Monday, January 07, 2008

2008 Garden Plan

JunkMale and I live in a fairly warm climate, so the main 2008 growing season has already begun. Two days ago, we began germinating our tomato seeds. As you can see in the picture above, I received a set of gardening tools from my Mother-in-law over Christmas. Also in the picture, JunkMale and I bought a plant grow light for the plants after they have germinated. This will hopefully result in large, strong tomato plants ready for transplanting after the threat of frost is over - and of course we hope that will mean an earlier tomato harvest than we enjoyed this year.

(EDIT by JunkMale: We got a bit of a late start last year.)

The seeds are now, presumably, on their way to germinating.
We placed them away from windows (which are cold and drafty this time of year) on top of a heating pad. The heat is slow and low, but it should be enough to stimulate germination. The 'greenhouse' will keep the seeds moist and happy.

Here is the list of vegetable varieties we will be growing this year (because I know you're all dying to read about it!):

*Super Marmande - This is the variety we grew last year. We saved seeds, and will give it another go this year. The results from last year were decent, and truthfully I would like to look for another variety. If they aren't impressive this year, they will be replaced in the 2009 garden. Supposedly fusarium and verticilium wilt resistant. The variety is supposedly determinate, but one of our plants last year grew in a decidedly indeterminate way - high and sprawling and a harvest spread over a couple of months.
*Siberia - Supposedly a very early and very hardy tomato variety. According to most of the seed sellers, Siberia can set fruit at temperatures as low as 38 F (some sources say 36F). We attempted to grow Siberia over the fall, but the crop was a failure after an unexpected frost. We have plans to grow this summer and fall. Again, this is a make-or-break year for this variety. There are too many good tomato varieties out there to commit to one that doesn't do well under our conditions.
*Victory - Indeterminate (unlike our other two varieties), with small, tasty fruits.

*Serrano - A hot (2500 to 4000 on the Scoville scale), open-pollinated pepper variety. I saved seeds from a pepper I got from the grocery store. I am not expecting germination rates to be very high, but perhaps we will get one or two plants out of the batch.
*Super Shepherd - We were very unhappy with the sweet pepper variety we grew last year, so this year we are replacing with Super Shepherd.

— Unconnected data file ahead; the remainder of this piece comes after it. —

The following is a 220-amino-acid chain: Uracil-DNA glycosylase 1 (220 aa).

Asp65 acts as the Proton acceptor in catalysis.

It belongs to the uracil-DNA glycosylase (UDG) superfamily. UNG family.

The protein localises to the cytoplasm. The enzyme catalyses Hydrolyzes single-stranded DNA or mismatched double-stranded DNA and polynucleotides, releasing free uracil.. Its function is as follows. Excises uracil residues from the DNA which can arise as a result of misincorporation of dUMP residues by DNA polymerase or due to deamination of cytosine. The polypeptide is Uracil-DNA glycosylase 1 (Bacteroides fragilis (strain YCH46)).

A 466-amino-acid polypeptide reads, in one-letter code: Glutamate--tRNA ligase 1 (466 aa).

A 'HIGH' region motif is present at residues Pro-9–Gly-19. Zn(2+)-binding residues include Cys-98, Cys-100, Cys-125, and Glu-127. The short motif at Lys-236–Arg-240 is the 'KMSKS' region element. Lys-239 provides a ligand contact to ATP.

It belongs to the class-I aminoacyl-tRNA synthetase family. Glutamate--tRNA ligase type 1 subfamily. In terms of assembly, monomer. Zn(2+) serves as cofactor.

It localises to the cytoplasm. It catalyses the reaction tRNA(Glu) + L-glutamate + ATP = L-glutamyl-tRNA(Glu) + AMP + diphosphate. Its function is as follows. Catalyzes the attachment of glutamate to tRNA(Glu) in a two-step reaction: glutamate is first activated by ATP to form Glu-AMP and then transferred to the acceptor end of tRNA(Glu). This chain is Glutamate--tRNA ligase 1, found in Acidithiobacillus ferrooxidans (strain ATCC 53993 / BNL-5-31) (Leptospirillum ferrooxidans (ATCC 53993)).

*Henderson Bush Butterbeans - Our greatest success (in my opinion) from last year. We have more seeds than we can use in three years, and if all the plants produce like the one we planted in the ground last year, we will have more than enough to last us through the season. Yum!
*Kentucky Wonder Pole Beans - A new venture for us: pole beans! I do enjoy a good green bean, and Kentucky Wonder is one of the best.
*Little Marvel Peas - A dwarf variety, and very prolific. Supposedly good for the home garden. This mostly replaces Alaska peas, which are very hardy and certainly have their place. But I wanted a sweeter pea for this season.
*Alaska Peas - Our fall crop Alaska peas are still growing outside, even after temperatures fell into the mid 20's for a few days. All of our supposedly 'freeze-hardy' plants are dead (except the carrots), and the peas, which shouldn't have lived at all, are clinging to life. If you live in a cold climate and enjoy pea soup, I seriously recommend these to you! We did not find them to be a very sweet variety, though, and our yields weren't impressive. When we have more space, I might bring these back. I do enjoy a good split pea soup. :)

*Small Sugar Pumpkin - JunkMale loves his pumpkin muffins, so we need a supply to feed his addiction. ;-) These are pretty much the pie pumpkins you get from the store. I have great memories of my mom growing pumpkins when I was little, so I'm really looking forward to growing these this year!
*Round Zucchini - This is a bit of a gamble for me. They might be great, or they might not be good for anything. We use zucchini for zucchini bread, zucchini casserole, and pan-fried zucchini.

*Green Goliath - Supposedly a good variety for the home gardener, and easy to grow. This is good, because I have NO experience with broccoli. I just know that I like it, and JunkMale's favorite meal is broccoli noodles.

*Spacemaster 80 - In a small garden, some corners must be cut. By necessity, something has to be grown in containers, and the cucumber is our pick. We don't eat a whole lot of cucumbers, so if the yields are low I won't be too disappointed.

*Unknown - JunkMale and I bought a watermelon from a local farm this past summer, and it tasted good enough for us to save seeds from it. My best guess is that we have seeds from a Crimson Sweet. Presumably it was not a hybrid and the seeds will be true. If not, we will buy seeds for 2009.

We're also growing garlic and carrots, which will carry into the main season. Now the only thing left is for me to find room in our garden to grow all of this!

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